Community recognition of Dr. Stephen Blizzard ‘special’



For his expertise in aviation medicine, he’s received many accolades, awards and military decorations during a distinguished professional career.

In 2007, Dr. Stephen Blizzard won the internationally acclaimed Forrest M. Bird Lifetime Scientific Achievement Award for his exceptional contributions to the safety of civil aviation as a physician and pilot by exercising excellent clinical judgment, logic and common sense in the medical evaluation of airmen.

He’s also the recipient of the Dr. Wilbur Franks award – the highest honour in Canadian aviation medicine – and a member of the exclusive International Academy of Aviation and Space Medicine that limits its membership to 250 individuals worldwide.

Trinidad & Tobago-born Blizzard has also being honoured with Canadian and United Nations Peacekeeping Medals and a Harry Jerome award for Excellence in Health Science.

Blizzard is proud of these achievements. He however says the Distinguished National of Trinidad & Tobago in Canada Award he received last Saturday night is very special.

“This means a lot to me because it is the first time I have been bestowed with any kind of recognition from the land of my birth,” said 83-year-old Blizzard who was the first and only Black to simultaneously become a jet pilot and fight surgeon in the Canadian Armed Forces.

One of just four Black Canadian air force jet pilots, the Queen’s Royal College student and air scout left T & T at age 19 to pursue a government scholarship in veterinary medicine in Scotland. After graduating, he returned to the twin-island republic to work as a government veterinarian.

“After my first year back home, I knew I was not going to stay in that profession,” said Blizzard who, in 1975, presented the first paper on aviation medicine – The Aerial Transportation of Patients – in the Commonwealth Caribbean. “I had always wanted to be a medical doctor.”

Blizzard migrated to Canada in 1958 and spent a year on the faculty of the Ontario Veterinary College as a graduate assistant in the Department of Surgery before enrolling in medical school at the University of Western Ontario. He also registered in the Air Force Reserve Officer Training program that subsidized his studies.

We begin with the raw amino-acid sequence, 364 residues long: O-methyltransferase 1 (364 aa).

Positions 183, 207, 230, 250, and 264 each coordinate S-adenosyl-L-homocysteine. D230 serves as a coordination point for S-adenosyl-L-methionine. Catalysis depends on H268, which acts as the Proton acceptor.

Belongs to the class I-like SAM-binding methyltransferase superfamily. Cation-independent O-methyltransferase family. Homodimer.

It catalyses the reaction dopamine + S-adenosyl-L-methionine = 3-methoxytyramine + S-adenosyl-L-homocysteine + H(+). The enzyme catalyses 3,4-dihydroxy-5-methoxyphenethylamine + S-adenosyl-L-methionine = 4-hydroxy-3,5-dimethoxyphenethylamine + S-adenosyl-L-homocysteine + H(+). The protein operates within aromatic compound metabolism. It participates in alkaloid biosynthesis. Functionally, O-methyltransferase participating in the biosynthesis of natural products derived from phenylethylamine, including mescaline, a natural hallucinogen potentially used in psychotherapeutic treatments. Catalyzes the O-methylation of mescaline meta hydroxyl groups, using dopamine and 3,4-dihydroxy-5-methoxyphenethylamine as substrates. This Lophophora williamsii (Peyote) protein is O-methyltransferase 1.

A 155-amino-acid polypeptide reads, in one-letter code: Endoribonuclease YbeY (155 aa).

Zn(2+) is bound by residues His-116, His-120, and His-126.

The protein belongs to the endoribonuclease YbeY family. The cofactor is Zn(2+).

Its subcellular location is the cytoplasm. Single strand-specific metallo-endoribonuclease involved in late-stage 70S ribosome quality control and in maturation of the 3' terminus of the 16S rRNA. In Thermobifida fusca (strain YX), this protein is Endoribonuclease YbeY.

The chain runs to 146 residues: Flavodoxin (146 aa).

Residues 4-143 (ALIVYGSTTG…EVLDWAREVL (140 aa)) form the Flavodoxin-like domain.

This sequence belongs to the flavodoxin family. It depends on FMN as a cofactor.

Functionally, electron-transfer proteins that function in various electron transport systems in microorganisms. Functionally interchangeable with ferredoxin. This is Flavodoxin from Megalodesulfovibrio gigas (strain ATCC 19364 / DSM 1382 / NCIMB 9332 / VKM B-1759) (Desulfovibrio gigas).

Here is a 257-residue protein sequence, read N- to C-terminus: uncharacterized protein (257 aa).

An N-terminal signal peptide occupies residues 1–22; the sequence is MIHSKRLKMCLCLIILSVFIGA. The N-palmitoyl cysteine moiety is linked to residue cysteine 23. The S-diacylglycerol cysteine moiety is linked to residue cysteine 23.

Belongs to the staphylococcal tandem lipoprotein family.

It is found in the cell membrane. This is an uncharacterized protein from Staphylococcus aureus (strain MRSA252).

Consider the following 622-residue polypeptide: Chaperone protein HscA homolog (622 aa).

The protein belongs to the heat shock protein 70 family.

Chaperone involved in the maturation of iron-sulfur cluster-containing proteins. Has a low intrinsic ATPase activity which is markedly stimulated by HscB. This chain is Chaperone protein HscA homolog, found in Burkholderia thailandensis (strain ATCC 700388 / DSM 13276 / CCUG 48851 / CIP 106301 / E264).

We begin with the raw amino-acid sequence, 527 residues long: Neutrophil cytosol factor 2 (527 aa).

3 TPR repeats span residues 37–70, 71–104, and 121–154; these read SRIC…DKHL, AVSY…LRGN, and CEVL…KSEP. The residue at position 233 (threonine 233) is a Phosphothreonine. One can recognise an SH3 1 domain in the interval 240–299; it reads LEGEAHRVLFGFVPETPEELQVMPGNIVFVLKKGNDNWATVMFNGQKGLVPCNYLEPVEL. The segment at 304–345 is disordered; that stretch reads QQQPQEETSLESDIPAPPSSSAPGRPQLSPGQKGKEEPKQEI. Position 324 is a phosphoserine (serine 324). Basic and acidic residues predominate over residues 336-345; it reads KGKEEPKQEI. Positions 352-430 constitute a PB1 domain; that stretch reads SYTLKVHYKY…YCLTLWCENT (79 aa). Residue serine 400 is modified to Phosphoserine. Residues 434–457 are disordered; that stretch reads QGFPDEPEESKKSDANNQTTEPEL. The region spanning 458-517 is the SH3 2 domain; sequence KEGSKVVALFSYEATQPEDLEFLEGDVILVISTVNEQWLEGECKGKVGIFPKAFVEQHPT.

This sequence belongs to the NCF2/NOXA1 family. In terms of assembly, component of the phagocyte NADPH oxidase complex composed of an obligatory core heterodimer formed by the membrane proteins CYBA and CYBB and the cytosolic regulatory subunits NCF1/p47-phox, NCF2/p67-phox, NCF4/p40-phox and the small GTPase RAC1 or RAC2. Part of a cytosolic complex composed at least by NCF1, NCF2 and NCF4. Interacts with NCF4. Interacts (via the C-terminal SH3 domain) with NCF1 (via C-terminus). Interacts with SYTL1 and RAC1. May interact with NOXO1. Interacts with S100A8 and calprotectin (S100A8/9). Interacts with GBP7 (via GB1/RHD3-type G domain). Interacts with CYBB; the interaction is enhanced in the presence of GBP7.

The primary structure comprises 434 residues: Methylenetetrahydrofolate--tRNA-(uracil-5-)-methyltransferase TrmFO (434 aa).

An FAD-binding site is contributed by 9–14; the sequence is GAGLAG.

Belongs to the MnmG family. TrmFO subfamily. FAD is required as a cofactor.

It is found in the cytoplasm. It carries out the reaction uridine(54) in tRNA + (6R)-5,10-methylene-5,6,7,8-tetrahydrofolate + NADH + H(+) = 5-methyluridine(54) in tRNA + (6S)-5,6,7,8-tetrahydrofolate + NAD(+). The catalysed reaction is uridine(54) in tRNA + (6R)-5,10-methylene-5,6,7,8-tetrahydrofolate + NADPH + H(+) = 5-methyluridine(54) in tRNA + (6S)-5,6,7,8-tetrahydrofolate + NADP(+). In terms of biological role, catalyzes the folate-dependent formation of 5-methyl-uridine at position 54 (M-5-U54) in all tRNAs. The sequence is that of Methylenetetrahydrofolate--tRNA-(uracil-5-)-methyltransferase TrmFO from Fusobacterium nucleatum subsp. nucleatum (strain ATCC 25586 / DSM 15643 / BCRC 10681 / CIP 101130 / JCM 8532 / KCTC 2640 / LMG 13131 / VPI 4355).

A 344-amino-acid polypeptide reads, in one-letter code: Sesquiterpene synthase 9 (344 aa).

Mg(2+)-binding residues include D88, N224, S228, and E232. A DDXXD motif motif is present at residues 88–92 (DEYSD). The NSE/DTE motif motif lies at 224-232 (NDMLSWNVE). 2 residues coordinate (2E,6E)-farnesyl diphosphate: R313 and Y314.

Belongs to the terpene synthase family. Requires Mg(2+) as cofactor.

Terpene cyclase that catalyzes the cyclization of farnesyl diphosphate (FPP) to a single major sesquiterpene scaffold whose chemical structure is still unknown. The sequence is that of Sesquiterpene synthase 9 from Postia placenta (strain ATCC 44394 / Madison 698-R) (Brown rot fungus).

Graduating as a medical doctor in 1963, Blizzard served in the Royal Canadian Air Force (RCAF) and obtained his wings on the P 33 Silver Star in December 1968. He spent a few months at the RCAF Institute of Aviation Medicine in Toronto as deputy commander of the Central Aircrew Medical Board before answering a call in 1969 to return to the twin-island republic to pioneer aviation medicine.

“The People’s National Movement party was in power at the time and the late Dr. Eric Williams (T & T’s first PM) sent a medical team here to recruit professionals,” recalled Blizzard, a former president of the Canadian Society of Aerospace Medicine, the International Aerospace Medical Association and the Civil Aviation Medical Association. “The then Minister of Health’s – who was the leader of the delegation – exact words to me were, ‘Come back, we need you’. I will never forget that.”

Blizzard spent six years in T & T working as a medical practitioner, pilot medical examiner, flying instructor and a member of the Air Transport Licensing Authority before returning to Canada.

“My time back home was not a pleasant experience and it’s not something I want to elaborate on,” he said. “I however don’t regret going back to serve my country. If I hadn’t, I would have always felt I should have gone back and done something there.”

Blizzard picked up where he left off with the Canadian Forces, serving as Squadron Leader, Major and Deputy Commanding Officer with the National Defence Medical Detachment.

After retirement from the Canadian Forces in 1983, he was a senior consultant for safety and human factors, Chief of the Department of Civil Aviation medical unit for 12 years and a Transport Canada marine medicine senior consultant. He also visited the Soviet Union with a group of American aviation medical specialists in 1990.

A College of Physicians and Surgeons Doctor Emeritus, Blizzard and his wife Merle reside in Nepean.

  • Louise Letourneau said:

    Dr. Blizzard,
    I am Ernie’s wife and would like to know if you sent a message at the funeral home following his death. If so, I would like to thank you and know that Ernie spoke of you many times over the years.

    Thursday August 04 at 2:05 pm
  • Dr Stephen Blizzard said:

    Yes Louise.
    i did send a message.
    I always had the highest regard for Ernie
    He was the best of the best.
    Condolences again.
    God Bless

    Sunday August 28 at 2:38 pm

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